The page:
I had a late meeting to go to, so that meant that I had a little time in the morning to do some photography. It was cloudy, so I was pretty excited about getting out and photographing a plane that I had found in a parking lot (long exposure possibility). I was also going to work a '57 Buick I had found sitting in a back yard, as well as an old Ford truck under a tarp in the rear of a house. There was also some type of early 50's sedan tucked in a backyard North of Walkertown that I was interested in. I had a lot of plans for the morning.
Well, once I got Sierra off to school, I headed out to see how the morning was going to go. When I got to the plane, the clouds were featureless with no movement in them at all. I decided that I would return and do some light painting with it later on. I then moved over to the Buick, and called the number on the sign out front which was for a tax prep office based in the house based on some Googling I have done. There was no answer, and I didn't see much signs of life in the house. I decided to wait till a bit later on to find out if I could get some pictures. By the time I got to the GMC, the rain was starting, and I wasn't able to really get a good angle set up in my mind for a picture. By this time, I was getting a tad frustrated, and went off to the sedan.
The rain had stopped, but the clouds were really thick and since the car was black, there was going to be no visual pop for the image. I started to drive aimlessly around hunting a barn or something else to photograph. I was also noting that the sky was getting quite dark. I checked the phone and found that the rain was coming in, and the rest of the morning was going to be a washout. I tucked my tail between my legs in utter failure and headed home.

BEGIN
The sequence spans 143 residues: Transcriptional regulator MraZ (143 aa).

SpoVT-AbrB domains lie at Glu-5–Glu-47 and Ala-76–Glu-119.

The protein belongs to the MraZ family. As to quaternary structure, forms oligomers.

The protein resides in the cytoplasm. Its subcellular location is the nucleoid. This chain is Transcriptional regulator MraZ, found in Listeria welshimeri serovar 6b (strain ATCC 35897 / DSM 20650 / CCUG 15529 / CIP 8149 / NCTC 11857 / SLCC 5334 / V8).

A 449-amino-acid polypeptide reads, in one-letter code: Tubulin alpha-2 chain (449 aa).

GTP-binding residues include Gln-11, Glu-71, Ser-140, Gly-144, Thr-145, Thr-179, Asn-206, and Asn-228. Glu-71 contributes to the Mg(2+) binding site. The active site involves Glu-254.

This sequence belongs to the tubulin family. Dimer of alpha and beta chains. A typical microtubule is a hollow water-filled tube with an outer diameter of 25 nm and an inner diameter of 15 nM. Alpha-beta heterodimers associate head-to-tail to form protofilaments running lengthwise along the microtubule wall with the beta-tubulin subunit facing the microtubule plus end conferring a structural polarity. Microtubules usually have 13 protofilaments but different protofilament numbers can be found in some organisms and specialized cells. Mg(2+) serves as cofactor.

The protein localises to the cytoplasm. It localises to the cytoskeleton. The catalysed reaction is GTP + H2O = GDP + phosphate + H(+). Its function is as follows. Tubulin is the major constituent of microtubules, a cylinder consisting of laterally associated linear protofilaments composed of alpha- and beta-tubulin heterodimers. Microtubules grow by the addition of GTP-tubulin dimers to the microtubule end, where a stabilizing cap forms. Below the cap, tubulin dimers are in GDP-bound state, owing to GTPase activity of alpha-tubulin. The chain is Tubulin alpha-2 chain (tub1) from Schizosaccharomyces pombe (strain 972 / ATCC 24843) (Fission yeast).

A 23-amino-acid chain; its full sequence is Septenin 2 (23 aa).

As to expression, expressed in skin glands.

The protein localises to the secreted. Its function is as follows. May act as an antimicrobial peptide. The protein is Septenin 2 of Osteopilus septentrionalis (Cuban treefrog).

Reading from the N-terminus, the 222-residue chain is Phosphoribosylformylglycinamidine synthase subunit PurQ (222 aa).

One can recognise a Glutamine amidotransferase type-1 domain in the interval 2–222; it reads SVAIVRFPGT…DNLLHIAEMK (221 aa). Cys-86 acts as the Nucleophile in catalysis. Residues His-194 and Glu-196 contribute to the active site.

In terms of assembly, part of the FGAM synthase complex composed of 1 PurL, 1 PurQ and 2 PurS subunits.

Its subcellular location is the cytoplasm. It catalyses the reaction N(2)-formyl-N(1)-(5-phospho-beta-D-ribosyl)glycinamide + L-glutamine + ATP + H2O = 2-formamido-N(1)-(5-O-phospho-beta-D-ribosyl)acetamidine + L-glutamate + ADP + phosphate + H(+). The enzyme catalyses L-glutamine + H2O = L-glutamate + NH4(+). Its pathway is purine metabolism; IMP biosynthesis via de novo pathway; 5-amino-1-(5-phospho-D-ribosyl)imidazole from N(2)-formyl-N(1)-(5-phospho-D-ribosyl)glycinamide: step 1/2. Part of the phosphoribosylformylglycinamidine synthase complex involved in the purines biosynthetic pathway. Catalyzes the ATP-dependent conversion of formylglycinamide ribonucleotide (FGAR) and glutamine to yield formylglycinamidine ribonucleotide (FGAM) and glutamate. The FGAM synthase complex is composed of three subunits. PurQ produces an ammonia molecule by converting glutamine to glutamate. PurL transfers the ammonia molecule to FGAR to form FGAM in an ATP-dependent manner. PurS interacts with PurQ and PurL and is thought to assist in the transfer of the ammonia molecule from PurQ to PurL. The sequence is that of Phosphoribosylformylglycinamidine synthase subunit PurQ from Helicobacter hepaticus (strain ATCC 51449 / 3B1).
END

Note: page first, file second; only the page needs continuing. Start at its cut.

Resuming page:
Trying to get my creative juices flowing again, I opted to go into Lightroom and look through my old negatives. All of my images prior to 2016 had been processed with Photoshop which I was never all that great with, and wanted to see what I could do with Lightroom. One of the first ones that I started working on was the opening picture to the entry. I had never processed it before, but had kept it just in case I wanted to try it later on.
I was actually pretty amazed at how well the picture came out. There was lots of detail and punch in the image file, but I had been having a really hard time getting the bright truck to render the way I wanted it to. That was a piece of cake with Lightroom. That set the tone, and I started to go back to other images that I had really liked, but thought I could eek a bit more detail out of with Lightroom.
|The Depressed Express|
The next one I chose to tackle was this bus which I would love the chance to shoot again. Unfortunately, the property had sold, and the bus was towed away. This particular image had been a lot of fun to shoot just before dawn. I got to play with light painting on it, along with a long exposure for the sky. Both versions are nice, but I do like the additional detail offered in the new version. I know Photoshop is much more capable than Lightroom, but I am just so much better with Lightroom, and it fits how my mind works. The difference is quite apparent.
|Weathering the Storm|
|Poor Twisted Me|
In this picture of the dairy barn in Greensboro, the differences are more subtle. One of the things that has always bothered me was the perspective distortion on the barn in the original shot. That was an easy fix in Lightroom, and gave the barn a little more of a proud look. I was also able to do some local adjustments (dodging and burning) to bring out details, and reduce some of the contrast in areas that didn't need it. The sky also has a more natural color balance to it. It is hard to tell in these low res images, but the amount of clarity that has been achieved in the second edit is quite amazing, and has brought this image new life in the gallery. Even subtle differences can change the entire meaning of an image. In this case, the tree becomes a much more prominent focal point, and adds a lot more interest to the image. That lead me to the title, which was inspired by a Metallica song by the same name.